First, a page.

javascript – What’s the regex pattern that comma separates a number’s integer part every 3 digits and not the decimal part?

You can replace (zero-width) matches of the following regular expression with a comma:

\B(?:(?=(?:\d{3})+\.)|(?!.*\.)(?<!\..*)(?=(?:\d{3})+$))

Demo

This expression can be broken down as follows.

\B           # match a non-word boundary
(?:          # begin a non-capture group
  (?=        # begin a positive lookahead 
    (?:      # begin a non-capture group
      \d{3}  # match 3 digits
    )        # end non-capture group
    +        # execute preceding non-capture group >= 1 times 
    \.       # match '.'
  )          # end positive lookahead
  |          # or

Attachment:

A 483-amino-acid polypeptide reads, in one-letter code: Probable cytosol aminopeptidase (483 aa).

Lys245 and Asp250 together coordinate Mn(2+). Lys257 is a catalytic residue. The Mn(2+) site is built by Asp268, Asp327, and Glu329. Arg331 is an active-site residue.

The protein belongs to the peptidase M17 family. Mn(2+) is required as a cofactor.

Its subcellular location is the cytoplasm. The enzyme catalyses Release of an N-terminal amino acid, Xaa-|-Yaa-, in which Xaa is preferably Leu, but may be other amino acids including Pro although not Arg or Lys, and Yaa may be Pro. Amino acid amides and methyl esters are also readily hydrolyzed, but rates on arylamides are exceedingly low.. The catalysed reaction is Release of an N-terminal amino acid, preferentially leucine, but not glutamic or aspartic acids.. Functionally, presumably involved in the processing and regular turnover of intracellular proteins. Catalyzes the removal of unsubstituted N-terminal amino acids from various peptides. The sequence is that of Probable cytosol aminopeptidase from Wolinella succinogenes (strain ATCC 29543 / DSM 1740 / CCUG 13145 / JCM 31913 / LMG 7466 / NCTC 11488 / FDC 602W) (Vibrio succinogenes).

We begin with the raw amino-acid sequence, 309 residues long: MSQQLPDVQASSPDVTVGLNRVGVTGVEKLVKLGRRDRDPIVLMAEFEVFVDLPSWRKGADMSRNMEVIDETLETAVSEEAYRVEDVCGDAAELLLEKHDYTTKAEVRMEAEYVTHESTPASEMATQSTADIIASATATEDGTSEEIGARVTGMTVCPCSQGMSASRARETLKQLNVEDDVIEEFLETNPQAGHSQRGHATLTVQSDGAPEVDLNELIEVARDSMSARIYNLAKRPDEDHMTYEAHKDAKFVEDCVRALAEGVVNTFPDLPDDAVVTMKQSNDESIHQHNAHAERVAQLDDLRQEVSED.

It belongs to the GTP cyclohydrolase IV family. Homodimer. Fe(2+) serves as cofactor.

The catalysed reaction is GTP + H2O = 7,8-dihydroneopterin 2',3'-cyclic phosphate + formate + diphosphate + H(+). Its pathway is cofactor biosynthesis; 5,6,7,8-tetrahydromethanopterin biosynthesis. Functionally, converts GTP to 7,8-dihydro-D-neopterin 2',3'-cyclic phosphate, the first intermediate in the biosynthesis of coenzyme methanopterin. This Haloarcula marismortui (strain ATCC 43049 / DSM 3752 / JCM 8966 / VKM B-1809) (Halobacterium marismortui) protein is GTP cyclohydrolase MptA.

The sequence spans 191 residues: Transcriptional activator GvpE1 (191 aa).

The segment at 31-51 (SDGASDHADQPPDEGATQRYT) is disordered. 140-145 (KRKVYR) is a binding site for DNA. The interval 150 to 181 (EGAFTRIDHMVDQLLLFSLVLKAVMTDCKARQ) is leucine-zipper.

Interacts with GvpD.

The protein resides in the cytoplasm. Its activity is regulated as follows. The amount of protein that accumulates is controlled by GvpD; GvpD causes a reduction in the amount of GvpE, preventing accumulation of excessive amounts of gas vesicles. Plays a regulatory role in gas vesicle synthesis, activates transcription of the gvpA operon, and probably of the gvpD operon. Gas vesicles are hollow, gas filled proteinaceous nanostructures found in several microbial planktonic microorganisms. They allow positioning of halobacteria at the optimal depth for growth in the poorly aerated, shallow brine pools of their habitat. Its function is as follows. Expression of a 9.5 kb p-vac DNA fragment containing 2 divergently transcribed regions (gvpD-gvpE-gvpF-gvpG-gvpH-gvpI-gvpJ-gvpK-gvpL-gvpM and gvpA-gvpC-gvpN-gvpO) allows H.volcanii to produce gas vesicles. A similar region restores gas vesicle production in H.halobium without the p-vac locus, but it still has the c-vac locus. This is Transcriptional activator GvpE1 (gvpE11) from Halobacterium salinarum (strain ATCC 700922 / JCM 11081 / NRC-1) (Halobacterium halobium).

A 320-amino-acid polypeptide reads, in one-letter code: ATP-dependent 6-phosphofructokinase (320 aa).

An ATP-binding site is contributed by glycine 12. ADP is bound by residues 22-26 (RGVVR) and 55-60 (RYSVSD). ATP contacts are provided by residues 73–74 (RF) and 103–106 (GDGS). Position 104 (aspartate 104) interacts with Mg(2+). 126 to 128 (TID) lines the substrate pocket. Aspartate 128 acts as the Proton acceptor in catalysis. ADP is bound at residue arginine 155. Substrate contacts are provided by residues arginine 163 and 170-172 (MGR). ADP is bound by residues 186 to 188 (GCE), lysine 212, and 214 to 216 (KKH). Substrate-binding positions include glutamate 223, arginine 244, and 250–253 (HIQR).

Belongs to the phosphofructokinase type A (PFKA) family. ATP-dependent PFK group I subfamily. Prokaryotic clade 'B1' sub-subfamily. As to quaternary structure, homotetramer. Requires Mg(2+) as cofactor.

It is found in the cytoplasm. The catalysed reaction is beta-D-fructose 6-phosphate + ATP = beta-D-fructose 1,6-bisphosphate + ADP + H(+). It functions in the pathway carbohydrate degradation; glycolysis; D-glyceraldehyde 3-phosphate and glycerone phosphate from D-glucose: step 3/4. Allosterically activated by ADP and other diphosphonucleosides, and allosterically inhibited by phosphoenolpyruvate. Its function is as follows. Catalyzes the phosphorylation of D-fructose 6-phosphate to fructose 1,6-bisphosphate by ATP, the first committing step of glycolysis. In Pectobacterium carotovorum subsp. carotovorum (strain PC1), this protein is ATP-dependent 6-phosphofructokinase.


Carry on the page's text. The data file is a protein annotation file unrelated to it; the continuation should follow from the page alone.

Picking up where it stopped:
(?!        # begin a negative lookahead
    .*\.     # match >= 0 chars other than line terms then '.'
  )          # end negative lookahead
  (?<!       # begin a negative lookbehind
  \..*       # match '.' then >= 0 chars other than line terms
  )          # end negative lookbehind
  (?=        # begin a positive lookahead
    (?:      # begin a non-capture group
      \d{3}  # match 3 digits
    )        # end non-capture group
    +        # execute preceding non-capture group >= 1 times
    $        # match end of string
  )          # end positive lookahead
)            # end non-capture group

Notice that the first part of the alternation matches string representations of numbers with a decimal point. That way the relatively expensive negative lookbehind ((?<!\..*)) need not be executed when the string contains a decimal point.

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